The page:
SERVING INSTRUCTIONS:

After cooking the pork, drain the juices and reserve the liquid in a bowl [to add back to the pork later].  Pull the pork from the slow-cooker or crock-pot, and pull apart into shreds with forks until separate.

Image sourced from cityinajar.com. Shredding pork — an easy task after it’s been cooking for a while.

Then, add the pork back to the slow-cooker or crock-pot with onion/garlic-y bits.  Add some juice combined with barbeque sauce to the pork mixture to make it moist, and toss this mixture until the pork is thoroughly covered with barbeque sauce.  Keep the mixture in the slow-cooker or crock-pot on Warm until the mixture is warmed through, or store to enjoy later.

Add cole slaw (or more barbeque sauce if you want) on top of pulled pork in a hamburger bun and dig in.  For a complete DMV treat, add french fries topped with Old Bay and enjoy!

 

I hope y’all enjoy this one as much as I did on my way between classes at the University of Richmond (go Spiders!), at college football and basketball games, weekends with friends, and since then for weekend BBQs and in DC.  Cheers, Sláinte, and God bless!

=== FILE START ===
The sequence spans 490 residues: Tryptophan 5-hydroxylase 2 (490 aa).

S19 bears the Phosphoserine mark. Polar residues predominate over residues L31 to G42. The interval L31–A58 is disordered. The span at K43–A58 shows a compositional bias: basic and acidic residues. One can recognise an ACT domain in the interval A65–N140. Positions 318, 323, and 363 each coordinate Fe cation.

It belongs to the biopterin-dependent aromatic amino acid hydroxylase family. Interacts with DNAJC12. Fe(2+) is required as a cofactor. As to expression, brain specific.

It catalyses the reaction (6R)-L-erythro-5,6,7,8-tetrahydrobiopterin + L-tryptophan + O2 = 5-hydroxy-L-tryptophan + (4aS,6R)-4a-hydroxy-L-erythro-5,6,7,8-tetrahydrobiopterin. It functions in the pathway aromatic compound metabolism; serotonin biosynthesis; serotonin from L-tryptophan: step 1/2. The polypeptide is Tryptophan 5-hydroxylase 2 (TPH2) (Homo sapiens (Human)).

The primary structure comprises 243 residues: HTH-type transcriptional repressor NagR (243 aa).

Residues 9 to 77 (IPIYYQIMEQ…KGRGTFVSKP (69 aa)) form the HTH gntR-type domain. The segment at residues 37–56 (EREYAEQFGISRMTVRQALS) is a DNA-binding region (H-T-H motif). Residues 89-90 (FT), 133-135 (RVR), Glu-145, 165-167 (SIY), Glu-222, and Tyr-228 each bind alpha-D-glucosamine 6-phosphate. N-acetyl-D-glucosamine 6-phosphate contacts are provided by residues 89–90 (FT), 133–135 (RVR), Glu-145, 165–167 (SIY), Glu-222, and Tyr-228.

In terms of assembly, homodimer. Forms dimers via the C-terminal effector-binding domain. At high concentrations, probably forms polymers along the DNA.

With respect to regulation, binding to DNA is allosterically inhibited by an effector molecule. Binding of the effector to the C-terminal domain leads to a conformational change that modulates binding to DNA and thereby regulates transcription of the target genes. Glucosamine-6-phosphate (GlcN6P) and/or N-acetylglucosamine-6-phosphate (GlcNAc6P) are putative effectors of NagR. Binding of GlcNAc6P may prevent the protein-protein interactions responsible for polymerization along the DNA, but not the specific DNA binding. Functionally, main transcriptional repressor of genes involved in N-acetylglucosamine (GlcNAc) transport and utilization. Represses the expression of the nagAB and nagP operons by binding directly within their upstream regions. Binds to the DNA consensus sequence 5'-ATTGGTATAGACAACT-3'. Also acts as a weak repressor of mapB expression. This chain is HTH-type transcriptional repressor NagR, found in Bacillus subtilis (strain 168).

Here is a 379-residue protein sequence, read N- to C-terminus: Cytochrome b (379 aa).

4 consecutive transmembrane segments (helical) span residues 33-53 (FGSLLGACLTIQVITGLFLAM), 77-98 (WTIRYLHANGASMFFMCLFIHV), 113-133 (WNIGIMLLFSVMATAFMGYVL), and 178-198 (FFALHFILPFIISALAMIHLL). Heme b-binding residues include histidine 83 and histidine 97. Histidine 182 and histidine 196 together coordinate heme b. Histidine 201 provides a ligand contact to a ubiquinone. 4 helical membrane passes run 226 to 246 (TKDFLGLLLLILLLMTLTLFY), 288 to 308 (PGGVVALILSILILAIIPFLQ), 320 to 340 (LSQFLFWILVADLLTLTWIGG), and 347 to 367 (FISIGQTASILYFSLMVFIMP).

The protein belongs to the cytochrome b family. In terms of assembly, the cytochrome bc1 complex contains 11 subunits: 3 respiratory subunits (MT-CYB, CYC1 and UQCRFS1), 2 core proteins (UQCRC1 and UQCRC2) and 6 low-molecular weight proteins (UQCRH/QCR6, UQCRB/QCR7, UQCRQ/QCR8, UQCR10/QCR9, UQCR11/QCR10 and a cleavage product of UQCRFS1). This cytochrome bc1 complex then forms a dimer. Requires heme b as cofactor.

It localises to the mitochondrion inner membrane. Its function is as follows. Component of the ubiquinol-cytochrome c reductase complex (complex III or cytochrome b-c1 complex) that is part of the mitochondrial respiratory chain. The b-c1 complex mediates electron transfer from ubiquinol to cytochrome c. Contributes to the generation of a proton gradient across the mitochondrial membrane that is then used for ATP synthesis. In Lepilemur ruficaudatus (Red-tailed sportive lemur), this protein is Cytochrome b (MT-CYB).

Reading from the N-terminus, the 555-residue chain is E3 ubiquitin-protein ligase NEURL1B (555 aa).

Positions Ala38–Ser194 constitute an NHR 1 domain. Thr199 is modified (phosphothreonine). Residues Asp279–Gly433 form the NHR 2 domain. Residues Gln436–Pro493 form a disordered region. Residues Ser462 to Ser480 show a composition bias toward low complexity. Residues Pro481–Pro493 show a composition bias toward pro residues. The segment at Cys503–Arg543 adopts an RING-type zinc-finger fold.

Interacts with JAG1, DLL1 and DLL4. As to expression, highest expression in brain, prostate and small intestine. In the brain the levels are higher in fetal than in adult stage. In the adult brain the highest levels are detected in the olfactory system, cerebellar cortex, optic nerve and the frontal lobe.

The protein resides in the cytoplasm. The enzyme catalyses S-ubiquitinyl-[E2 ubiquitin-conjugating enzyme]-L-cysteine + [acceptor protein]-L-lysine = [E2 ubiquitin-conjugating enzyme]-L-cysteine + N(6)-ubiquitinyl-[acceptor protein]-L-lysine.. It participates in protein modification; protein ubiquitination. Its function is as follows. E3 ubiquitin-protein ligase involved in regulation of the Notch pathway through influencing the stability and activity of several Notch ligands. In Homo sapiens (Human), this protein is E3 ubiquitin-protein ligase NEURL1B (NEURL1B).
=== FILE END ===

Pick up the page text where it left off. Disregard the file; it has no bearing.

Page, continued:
-the History Teacher
Stay tuned for future posts from the History Teacher — the BBQ master will be back, no doubt. Are you guys fans of pulled pork? How about pulled chicken? Or, heck, pulled taffy? 🙂 Happy eating!

Southern Livin’ (and Southern Eatin’!)

5 Aug

[Note: I began drafting this post while sitting in bitterness at BWI. Read on.]

Well friends, I hadn’t planned on writing this post until I was safely home in New Hampshire — your neighborhood friendly Galley Kitchen Gal is traveling again, only this time back to the Promised Land of the Northeast for some much-needed famiglia time — but, given airlines and their penchant for extending my residency at Baltimore-Washington International airport by several hours for no understandable reason, here we are.